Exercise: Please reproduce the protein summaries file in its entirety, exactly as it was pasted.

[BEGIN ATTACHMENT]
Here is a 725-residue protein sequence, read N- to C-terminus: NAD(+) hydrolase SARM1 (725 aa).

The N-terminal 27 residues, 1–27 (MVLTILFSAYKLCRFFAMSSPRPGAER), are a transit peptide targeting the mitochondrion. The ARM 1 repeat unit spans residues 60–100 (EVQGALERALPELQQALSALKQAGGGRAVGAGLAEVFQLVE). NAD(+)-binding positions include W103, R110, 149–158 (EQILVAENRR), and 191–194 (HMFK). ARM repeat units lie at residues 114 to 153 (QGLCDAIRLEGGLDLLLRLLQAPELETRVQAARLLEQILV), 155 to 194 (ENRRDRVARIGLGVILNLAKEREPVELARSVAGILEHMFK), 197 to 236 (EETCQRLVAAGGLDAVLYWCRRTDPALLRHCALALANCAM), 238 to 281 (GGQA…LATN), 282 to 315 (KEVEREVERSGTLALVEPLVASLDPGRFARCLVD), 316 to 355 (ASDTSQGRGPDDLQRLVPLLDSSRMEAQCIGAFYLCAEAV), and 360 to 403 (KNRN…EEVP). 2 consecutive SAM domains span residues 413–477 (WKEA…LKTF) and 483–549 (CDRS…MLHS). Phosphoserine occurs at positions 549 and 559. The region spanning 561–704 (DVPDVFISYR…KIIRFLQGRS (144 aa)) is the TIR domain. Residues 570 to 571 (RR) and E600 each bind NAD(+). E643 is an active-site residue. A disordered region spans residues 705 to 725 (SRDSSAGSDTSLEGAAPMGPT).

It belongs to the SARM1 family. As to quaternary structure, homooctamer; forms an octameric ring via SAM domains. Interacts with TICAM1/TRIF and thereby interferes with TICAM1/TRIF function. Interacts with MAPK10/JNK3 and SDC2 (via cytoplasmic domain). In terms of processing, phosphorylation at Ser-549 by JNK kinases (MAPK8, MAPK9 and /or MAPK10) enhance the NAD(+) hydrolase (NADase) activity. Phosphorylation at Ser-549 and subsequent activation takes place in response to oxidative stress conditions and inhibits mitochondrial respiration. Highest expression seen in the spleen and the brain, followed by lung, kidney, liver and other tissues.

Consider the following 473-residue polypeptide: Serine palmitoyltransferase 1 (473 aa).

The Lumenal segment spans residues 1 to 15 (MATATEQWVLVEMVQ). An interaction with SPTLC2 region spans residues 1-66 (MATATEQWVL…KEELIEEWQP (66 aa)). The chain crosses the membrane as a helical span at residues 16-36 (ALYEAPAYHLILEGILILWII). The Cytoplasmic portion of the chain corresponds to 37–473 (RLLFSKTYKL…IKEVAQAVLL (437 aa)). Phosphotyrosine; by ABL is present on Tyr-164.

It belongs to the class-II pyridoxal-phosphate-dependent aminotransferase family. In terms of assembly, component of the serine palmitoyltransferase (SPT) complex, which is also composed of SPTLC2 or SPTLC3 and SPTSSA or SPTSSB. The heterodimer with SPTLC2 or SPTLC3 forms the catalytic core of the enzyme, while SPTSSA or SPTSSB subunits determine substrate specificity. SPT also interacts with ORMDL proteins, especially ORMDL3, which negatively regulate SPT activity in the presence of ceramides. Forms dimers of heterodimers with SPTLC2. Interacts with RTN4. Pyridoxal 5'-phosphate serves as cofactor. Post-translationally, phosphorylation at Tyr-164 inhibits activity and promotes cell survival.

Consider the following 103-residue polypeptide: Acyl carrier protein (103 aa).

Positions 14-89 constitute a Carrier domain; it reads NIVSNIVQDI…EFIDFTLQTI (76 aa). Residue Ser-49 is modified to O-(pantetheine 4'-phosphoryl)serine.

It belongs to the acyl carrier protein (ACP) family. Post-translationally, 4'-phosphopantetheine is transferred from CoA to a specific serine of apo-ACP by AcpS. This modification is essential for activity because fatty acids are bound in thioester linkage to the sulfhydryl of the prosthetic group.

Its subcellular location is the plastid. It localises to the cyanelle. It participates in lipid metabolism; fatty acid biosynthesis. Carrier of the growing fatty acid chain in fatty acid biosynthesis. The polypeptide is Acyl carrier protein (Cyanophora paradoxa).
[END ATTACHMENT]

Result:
Here is a 725-residue protein sequence, read N- to C-terminus: NAD(+) hydrolase SARM1 (725 aa).

The N-terminal 27 residues, 1–27 (MVLTILFSAYKLCRFFAMSSPRPGAER), are a transit peptide targeting the mitochondrion. The ARM 1 repeat unit spans residues 60–100 (EVQGALERALPELQQALSALKQAGGGRAVGAGLAEVFQLVE). NAD(+)-binding positions include W103, R110, 149–158 (EQILVAENRR), and 191–194 (HMFK). ARM repeat units lie at residues 114 to 153 (QGLCDAIRLEGGLDLLLRLLQAPELETRVQAARLLEQILV), 155 to 194 (ENRRDRVARIGLGVILNLAKEREPVELARSVAGILEHMFK), 197 to 236 (EETCQRLVAAGGLDAVLYWCRRTDPALLRHCALALANCAM), 238 to 281 (GGQA…LATN), 282 to 315 (KEVEREVERSGTLALVEPLVASLDPGRFARCLVD), 316 to 355 (ASDTSQGRGPDDLQRLVPLLDSSRMEAQCIGAFYLCAEAV), and 360 to 403 (KNRN…EEVP). 2 consecutive SAM domains span residues 413–477 (WKEA…LKTF) and 483–549 (CDRS…MLHS). Phosphoserine occurs at positions 549 and 559. The region spanning 561–704 (DVPDVFISYR…KIIRFLQGRS (144 aa)) is the TIR domain. Residues 570 to 571 (RR) and E600 each bind NAD(+). E643 is an active-site residue. A disordered region spans residues 705 to 725 (SRDSSAGSDTSLEGAAPMGPT).

It belongs to the SARM1 family. As to quaternary structure, homooctamer; forms an octameric ring via SAM domains. Interacts with TICAM1/TRIF and thereby interferes with TICAM1/TRIF function. Interacts with MAPK10/JNK3 and SDC2 (via cytoplasmic domain). In terms of processing, phosphorylation at Ser-549 by JNK kinases (MAPK8, MAPK9 and /or MAPK10) enhance the NAD(+) hydrolase (NADase) activity. Phosphorylation at Ser-549 and subsequent activation takes place in response to oxidative stress conditions and inhibits mitochondrial respiration. Highest expression seen in the spleen and the brain, followed by lung, kidney, liver and other tissues.

Consider the following 473-residue polypeptide: Serine palmitoyltransferase 1 (473 aa).

The Lumenal segment spans residues 1 to 15 (MATATEQWVLVEMVQ). An interaction with SPTLC2 region spans residues 1-66 (MATATEQWVL…KEELIEEWQP (66 aa)). The chain crosses the membrane as a helical span at residues 16-36 (ALYEAPAYHLILEGILILWII). The Cytoplasmic portion of the chain corresponds to 37–473 (RLLFSKTYKL…IKEVAQAVLL (437 aa)). Phosphotyrosine; by ABL is present on Tyr-164.

It belongs to the class-II pyridoxal-phosphate-dependent aminotransferase family. In terms of assembly, component of the serine palmitoyltransferase (SPT) complex, which is also composed of SPTLC2 or SPTLC3 and SPTSSA or SPTSSB. The heterodimer with SPTLC2 or SPTLC3 forms the catalytic core of the enzyme, while SPTSSA or SPTSSB subunits determine substrate specificity. SPT also interacts with ORMDL proteins, especially ORMDL3, which negatively regulate SPT activity in the presence of ceramides. Forms dimers of heterodimers with SPTLC2. Interacts with RTN4. Pyridoxal 5'-phosphate serves as cofactor. Post-translationally, phosphorylation at Tyr-164 inhibits activity and promotes cell survival.

Consider the following 103-residue polypeptide: Acyl carrier protein (103 aa).

Positions 14-89 constitute a Carrier domain; it reads NIVSNIVQDI…EFIDFTLQTI (76 aa). Residue Ser-49 is modified to O-(pantetheine 4'-phosphoryl)serine.

It belongs to the acyl carrier protein (ACP) family. Post-translationally, 4'-phosphopantetheine is transferred from CoA to a specific serine of apo-ACP by AcpS. This modification is essential for activity because fatty acids are bound in thioester linkage to the sulfhydryl of the prosthetic group.

Its subcellular location is the plastid. It localises to the cyanelle. It participates in lipid metabolism; fatty acid biosynthesis. Carrier of the growing fatty acid chain in fatty acid biosynthesis. The polypeptide is Acyl carrier protein (Cyanophora paradoxa).